The tertiary and quaternary structure of α-crystallin is still a matter of controversy. We have examined α-crystallins isolated at different temperature (4°C, 20°C and 33°C), using equilibrium sedimentation and light scattering. Both techniques give the same structural and interaction parameters (molar mass, second virial coefficient) and complementary information (hydrodynamic radius, hydrodynamic volume).
The quaternary structure changes as a function of the temperature of isolation and processing. On cooling the cytoplasma below 30 °C, the quaternary structure of α-crystallin slowly changes to a larger particle which is unstable at 20 °C. On cooling further to lower temperatures (4 °C), the α-crystallin apparently recovers its stability, so it can be stored for longer times. The structural transition between 33 °C and 4 °C is reversible as we can conclude from our data of α-crystallin isolated and measured at 33 °C and α-crystallin isolated at 4 °C, stored at 33 °C for 24 h and measured at 33 °C.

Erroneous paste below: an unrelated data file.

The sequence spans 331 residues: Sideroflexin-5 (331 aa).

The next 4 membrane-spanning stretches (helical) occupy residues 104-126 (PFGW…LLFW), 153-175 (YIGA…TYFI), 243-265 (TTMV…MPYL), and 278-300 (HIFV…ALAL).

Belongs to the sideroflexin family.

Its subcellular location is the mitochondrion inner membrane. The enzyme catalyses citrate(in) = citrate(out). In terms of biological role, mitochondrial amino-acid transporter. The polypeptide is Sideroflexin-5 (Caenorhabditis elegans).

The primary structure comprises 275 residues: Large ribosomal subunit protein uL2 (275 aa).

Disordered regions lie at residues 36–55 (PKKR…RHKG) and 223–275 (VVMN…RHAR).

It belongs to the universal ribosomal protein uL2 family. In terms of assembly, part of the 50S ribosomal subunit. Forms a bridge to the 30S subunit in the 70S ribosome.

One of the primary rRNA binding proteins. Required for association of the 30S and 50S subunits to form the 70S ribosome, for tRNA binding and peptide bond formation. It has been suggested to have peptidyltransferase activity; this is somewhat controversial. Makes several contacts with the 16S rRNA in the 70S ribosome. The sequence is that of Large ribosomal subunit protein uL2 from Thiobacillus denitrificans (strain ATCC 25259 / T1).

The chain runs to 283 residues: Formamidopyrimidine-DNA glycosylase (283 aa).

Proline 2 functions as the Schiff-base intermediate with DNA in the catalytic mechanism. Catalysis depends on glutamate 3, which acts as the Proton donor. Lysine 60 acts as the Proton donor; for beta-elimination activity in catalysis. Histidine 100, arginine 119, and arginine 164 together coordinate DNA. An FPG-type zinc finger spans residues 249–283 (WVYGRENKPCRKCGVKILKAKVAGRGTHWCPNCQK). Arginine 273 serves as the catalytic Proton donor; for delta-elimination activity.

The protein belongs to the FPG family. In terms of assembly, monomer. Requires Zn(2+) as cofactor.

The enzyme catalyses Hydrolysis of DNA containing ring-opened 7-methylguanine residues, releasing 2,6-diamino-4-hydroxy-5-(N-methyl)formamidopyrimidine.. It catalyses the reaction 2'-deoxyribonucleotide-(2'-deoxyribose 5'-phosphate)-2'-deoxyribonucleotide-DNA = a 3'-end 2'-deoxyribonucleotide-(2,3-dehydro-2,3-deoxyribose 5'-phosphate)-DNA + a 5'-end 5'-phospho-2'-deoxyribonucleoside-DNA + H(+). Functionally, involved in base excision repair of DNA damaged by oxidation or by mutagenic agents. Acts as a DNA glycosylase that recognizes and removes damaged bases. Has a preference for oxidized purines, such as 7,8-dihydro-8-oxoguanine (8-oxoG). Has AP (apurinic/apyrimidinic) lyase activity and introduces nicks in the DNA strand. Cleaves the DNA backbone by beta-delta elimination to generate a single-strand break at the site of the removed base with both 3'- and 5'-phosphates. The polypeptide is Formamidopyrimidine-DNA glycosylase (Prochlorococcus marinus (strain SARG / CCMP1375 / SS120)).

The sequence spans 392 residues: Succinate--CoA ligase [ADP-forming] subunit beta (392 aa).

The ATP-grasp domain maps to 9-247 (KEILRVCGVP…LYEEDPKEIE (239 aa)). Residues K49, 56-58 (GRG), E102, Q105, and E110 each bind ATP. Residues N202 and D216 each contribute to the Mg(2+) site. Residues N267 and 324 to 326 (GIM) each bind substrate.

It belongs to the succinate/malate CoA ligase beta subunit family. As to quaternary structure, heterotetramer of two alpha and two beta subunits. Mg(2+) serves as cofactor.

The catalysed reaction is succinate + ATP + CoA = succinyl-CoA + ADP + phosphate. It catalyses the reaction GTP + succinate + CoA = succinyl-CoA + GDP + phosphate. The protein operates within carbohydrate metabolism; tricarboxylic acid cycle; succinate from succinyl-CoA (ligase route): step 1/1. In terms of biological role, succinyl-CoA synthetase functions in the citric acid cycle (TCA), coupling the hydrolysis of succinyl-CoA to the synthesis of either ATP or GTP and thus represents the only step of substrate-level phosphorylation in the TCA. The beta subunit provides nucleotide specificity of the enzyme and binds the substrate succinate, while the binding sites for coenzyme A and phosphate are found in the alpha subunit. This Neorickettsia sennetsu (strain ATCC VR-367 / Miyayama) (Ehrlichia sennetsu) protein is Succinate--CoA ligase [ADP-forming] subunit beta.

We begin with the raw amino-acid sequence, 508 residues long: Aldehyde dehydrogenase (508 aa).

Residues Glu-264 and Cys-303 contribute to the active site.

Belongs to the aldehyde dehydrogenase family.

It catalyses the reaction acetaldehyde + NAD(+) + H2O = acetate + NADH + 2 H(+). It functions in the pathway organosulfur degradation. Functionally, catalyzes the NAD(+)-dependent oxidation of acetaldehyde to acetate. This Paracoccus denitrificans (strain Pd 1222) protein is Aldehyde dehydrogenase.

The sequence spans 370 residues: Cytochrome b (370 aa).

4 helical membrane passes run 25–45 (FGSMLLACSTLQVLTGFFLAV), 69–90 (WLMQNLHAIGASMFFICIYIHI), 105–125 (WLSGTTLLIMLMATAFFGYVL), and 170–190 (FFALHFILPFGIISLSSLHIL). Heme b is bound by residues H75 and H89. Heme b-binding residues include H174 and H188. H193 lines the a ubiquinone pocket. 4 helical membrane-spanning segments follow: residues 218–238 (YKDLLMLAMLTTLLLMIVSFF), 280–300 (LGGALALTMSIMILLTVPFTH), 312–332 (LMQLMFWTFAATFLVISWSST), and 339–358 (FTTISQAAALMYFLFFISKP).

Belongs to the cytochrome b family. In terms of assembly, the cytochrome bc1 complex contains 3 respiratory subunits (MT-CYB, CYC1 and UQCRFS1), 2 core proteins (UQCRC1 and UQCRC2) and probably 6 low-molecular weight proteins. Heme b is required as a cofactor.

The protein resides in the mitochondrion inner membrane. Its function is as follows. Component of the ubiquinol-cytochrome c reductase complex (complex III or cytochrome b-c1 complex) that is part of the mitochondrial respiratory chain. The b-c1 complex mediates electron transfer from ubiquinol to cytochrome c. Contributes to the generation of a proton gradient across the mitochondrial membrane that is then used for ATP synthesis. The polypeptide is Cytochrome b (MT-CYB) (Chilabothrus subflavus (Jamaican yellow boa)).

The high hydrodynamic volume of α-crystallin suggests a very loose structure for this particle: a string of beads or a random coil. This loose structure suggests a rather limited interaction between the peptides and dramatically reduces the light scattering.
This structure can also explain the chaperone activity of the α-crystallin. The loose interaction between the crystallin peptides allows the interaction of the latter with the hydrophobic surfaces of the stressed proteins.
So both functions of α-crystallin, its chaperone activity and its low scattering capacity even at high concentration, are enhanced by its expanded quaternary structure.